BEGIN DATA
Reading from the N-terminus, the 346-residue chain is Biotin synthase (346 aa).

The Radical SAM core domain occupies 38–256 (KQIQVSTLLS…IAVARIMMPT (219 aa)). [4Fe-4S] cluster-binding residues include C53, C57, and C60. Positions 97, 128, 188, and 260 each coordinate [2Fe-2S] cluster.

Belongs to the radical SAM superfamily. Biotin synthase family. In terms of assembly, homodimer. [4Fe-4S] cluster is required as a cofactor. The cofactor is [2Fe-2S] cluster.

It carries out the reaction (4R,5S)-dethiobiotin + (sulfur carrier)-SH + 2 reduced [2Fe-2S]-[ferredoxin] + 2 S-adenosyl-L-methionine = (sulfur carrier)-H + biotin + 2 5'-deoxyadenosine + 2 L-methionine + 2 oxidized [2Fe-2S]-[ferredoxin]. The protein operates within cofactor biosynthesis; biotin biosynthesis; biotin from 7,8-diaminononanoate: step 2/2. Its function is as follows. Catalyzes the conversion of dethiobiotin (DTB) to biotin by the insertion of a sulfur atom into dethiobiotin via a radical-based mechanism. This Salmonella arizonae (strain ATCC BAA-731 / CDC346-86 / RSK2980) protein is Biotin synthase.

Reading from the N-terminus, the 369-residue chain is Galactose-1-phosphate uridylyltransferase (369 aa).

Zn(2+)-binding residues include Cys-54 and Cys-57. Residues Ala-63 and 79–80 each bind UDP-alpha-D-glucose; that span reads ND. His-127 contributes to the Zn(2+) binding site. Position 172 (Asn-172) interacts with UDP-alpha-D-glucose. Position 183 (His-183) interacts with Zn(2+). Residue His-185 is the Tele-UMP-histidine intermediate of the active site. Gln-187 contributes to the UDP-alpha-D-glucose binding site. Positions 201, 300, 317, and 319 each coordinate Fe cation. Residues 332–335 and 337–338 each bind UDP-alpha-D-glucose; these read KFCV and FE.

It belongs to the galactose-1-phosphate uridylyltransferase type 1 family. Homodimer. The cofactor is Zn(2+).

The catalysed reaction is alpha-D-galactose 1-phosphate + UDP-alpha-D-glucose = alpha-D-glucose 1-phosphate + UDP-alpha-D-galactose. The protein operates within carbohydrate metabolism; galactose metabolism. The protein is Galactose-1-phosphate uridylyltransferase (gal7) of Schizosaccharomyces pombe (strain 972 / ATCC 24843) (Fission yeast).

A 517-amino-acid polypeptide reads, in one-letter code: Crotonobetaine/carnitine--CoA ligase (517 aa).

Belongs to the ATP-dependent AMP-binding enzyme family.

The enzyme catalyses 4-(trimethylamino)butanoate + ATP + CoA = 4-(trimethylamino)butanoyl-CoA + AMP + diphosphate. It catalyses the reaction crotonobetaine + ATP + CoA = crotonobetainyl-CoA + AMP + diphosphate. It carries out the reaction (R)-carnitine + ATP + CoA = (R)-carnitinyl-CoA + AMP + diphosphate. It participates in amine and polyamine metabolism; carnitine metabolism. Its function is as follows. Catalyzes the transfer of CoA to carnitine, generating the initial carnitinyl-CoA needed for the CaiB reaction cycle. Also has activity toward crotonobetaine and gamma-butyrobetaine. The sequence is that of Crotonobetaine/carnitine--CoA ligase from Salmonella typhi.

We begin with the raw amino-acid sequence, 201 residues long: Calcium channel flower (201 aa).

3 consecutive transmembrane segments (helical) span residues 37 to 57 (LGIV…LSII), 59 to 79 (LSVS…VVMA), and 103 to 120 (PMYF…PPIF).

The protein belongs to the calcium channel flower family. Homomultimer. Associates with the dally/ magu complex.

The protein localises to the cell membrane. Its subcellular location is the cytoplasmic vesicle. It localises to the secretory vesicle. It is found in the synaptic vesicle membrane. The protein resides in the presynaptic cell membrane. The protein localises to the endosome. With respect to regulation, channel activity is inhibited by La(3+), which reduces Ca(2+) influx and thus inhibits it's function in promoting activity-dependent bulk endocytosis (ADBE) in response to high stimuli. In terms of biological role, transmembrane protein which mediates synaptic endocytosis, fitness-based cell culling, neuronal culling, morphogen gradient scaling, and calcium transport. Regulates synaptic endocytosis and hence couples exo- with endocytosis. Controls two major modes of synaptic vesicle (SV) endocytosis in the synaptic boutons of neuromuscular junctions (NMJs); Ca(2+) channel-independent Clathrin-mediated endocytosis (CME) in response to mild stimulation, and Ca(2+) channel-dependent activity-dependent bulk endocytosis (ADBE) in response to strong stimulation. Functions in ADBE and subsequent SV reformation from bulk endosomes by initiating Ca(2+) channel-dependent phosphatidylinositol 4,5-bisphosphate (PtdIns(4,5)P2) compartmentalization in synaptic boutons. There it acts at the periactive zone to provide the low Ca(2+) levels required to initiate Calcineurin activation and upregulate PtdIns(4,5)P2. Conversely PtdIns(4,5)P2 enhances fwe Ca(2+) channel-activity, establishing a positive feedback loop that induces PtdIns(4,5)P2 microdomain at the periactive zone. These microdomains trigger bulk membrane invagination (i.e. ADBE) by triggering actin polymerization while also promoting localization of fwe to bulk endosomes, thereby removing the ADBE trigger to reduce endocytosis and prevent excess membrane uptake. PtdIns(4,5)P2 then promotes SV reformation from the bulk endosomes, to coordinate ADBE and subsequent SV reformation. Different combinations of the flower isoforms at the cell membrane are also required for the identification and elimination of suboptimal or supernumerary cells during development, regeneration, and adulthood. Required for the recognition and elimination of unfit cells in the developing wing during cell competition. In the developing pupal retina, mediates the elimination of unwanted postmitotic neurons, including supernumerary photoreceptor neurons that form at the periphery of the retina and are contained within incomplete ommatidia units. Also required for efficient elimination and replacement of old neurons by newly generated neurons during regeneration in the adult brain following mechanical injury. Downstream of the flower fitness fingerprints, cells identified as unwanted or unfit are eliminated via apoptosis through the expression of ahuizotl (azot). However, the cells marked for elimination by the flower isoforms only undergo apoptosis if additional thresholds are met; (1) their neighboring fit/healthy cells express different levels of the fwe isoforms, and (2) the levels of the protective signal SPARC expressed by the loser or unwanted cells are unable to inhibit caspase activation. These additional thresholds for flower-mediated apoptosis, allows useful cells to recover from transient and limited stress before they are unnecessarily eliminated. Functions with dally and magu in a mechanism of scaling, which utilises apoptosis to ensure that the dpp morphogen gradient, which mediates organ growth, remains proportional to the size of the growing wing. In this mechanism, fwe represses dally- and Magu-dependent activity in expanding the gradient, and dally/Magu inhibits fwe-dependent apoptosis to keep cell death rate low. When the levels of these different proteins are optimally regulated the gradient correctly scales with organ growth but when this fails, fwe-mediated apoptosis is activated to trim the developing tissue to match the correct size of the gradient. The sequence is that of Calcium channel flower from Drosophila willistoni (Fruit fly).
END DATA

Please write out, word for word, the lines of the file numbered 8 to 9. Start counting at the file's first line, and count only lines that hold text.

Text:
The catalysed reaction is alpha-D-galactose 1-phosphate + UDP-alpha-D-glucose = alpha-D-glucose 1-phosphate + UDP-alpha-D-galactose. The protein operates within carbohydrate metabolism; galactose metabolism. The protein is Galactose-1-phosphate uridylyltransferase (gal7) of Schizosaccharomyces pombe (strain 972 / ATCC 24843) (Fission yeast).

A 517-amino-acid polypeptide reads, in one-letter code: Crotonobetaine/carnitine--CoA ligase (517 aa).